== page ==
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Public protector finds Block not guilty

Sarah Evans, Sapa

An investigation by the public protector has cleared Northern Cape finance minister John Block of wrongdoing relating to the sale of a piece of land.

Northern Cape finance minister John Block. (Gallo)

An investigation by public protector Thuli Madonsela into of allegations of wrongdoing relating to the sale of a piece of land by the Sol Plaatje municipality cleared Northern Cape finance minister John Block and Northern Cape Premier Hazel Jenkins.

Block and Jenkins were alleged to have influenced the deal to benefit a company called Fastpulse Trading, allegedly linked to Block.

In two reports titled, "False alarm", relating to the allegations against Jenkins and "Disturbing rumours", relating to the allegations against Block, Madonsela stated that no evidence could be found that either official had breached the executive ethics code in their involvement in the deal.

Madonsela was asked to investigfate the deal by Cope's leader in the Northern Cape, Fred Wyngaard, after a Noseweek report in 2010.

The report featured allegations of a meeting between Jenkins, Block, Northern Cape ANC provincial secretary Zamani Saul, and municipal officials, where the sale of the land was allegedly discussed.

The land in question was sold to a property developer,Tremaine Crawford, in 2008 but the deal fell through when he did not pay the purchase price. The land was subsequently sold to Fastpulse.

Crawford then obtained an interdict prohibiting the Sol Plaatje municipality from continuing with the transfer of property to Fastpulse. The dispute was later resolved and Crawford was offered an opportunity to buy the land at the same price, in May 2010.

No evidence
At a press briefing in Pretoria on Monday, Madonsela said her office could find no evidence to support the allegation that Block and Jenkins had abused their office to sway the deal in Fastpulse’s favour.

There was also no evidence to support allegations that Block was linked to Fastpulse, she said.

Madonsela further refuted evidence given by a former property consultant, Mandy Bakker, that Block and Jenkins were directly involved in the deal. Bakker represented another potential buyer, who would have purchased the land from Crawford.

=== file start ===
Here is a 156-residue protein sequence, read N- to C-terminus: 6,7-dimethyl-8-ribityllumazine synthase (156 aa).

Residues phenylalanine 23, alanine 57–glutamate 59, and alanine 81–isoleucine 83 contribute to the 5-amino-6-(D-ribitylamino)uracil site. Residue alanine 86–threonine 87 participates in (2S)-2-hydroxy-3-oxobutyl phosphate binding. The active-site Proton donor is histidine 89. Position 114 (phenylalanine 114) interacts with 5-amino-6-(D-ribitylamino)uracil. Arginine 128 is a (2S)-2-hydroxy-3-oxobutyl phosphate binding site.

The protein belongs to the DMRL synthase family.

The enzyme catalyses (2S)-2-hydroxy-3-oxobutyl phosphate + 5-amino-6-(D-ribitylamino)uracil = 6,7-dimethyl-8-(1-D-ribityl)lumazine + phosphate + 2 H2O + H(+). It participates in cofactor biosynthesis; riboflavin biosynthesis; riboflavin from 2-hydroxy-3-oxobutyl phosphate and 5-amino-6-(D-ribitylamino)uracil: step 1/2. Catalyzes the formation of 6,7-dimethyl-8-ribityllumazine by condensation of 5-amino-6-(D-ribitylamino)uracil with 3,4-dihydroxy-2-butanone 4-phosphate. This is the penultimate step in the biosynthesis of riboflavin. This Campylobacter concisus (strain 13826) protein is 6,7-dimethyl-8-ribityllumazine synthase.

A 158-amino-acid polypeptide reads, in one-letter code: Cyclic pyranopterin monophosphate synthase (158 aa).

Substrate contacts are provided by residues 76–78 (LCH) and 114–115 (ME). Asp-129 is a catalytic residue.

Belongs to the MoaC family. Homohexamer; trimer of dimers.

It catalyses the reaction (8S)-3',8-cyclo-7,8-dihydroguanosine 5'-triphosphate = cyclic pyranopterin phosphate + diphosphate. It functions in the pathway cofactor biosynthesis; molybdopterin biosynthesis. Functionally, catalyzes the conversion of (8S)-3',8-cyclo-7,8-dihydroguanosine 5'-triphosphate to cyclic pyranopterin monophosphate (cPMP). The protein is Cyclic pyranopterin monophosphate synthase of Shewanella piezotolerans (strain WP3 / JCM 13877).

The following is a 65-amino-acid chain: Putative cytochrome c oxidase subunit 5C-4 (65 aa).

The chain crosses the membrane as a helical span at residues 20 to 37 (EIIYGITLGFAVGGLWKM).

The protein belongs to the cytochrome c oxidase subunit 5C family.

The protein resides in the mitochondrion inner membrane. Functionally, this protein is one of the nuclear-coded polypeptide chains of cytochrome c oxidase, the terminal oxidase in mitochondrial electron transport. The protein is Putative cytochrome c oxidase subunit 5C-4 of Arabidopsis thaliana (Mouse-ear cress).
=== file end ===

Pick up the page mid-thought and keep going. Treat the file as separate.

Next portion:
"Under the circumstances, Ms Bakker’s evidence does not constitute substance and support for the allegations that Block was involved in the land transaction between Fastpulse and the municipality," Madonsela said.

Violating ethics code
In another report released on Monday, Madonsela said President Jacob Zuma should consider reprimanding Agriculture, Forestry and Fisheries Minister Tina Joemat-Pettersson for violating the executive ethics code.

Madonsela said the department's acting director general should recover about R150 000 Joemat-Pettersson incurred for return flights for her two children and their au pair from Sweden to South Africa in January 2010.

The minister travelled to Sweden on official business in December 2009. The trip was combined with a family holiday, which started on December 23, at the end of her official trip.

But Joemat-Pettersson had to cut the holiday short when she was recalled by the presidency. She returned on January 1 2010.

Paid for by the state
"The return trips of the minister's children and au pair were paid for by the state in violation of the provisions of paragraph 3.4 of chapter six of the Ministerial Handbook, in the amount of R151 878," Madonsela found in her report. 

Joemat-Pettersson's spokesperson could not immediately be reached for comment.

Democratic Alliance MP Lourie Bosman, who called for the probe, said Joemat-Pettersson should be fired.

"We do believe that the public protector's recommendation – that the president must 'reprimand' Minister Joemat-Pettersson for her 'improper and unethical' conduct – is nothing more than a slap on the wrist," Bosman said in a statement on Monday.

Congress of the People chief whip Dennis Bloem echoed the DA's call for the president to sack the minister.

The public protector also investigated whether the minister used public funds to pay for expensive accommodation at hotels while she was awaiting the allocation of her official residences in Cape Town and Pretoria.

Madonsela said Joemat-Pettersson "displayed a blank-cheque attitude towards public funds".

Joemat-Pettersson stayed at the 28A On Oxford Guest House from June 13 to July 11 2010, for R420 000, and at the Peermont D'Oreale Grande Hotel at a cost of R289 352.

"Therefore the conclusion, that her conduct amounted to reckless use of public funds was improper and unethical, is accordingly justified," Madonsela said.

Extra room
The minister's justification of the costs, that she needed extra room for her family, was however reasonable.

"She was entitled to family-sized accommodation considering the length of time she spent in hotels and guest houses due to inconceivable tardiness of the department of public works," Madonsela said. 

"However, Minister Joemat-Pettersson's defence of ignorance of the costs involved, though accepted, is a cause for serious concern as she displayed a blank-cheque attitude towards public funds."

The protector was scathing of former chief of staff Bafedile Bopape for the way she handled the minister's travel and accommodation expenses. Madonsela recommended action against Bopape for her "improper conduct which resulted in fruitless, wasteful and unlawful expenditure".

Bosman said the public protector was investigating tender procedures in the department.

"Her [Madonsela's] office has also confirmed that she will investigate further potential violations of the executive ethics code by Joemat-Pettersson resulting from what the DA considers to be her failure to effectively perform her ministerial duties," he said. – additional reporting by Sapa


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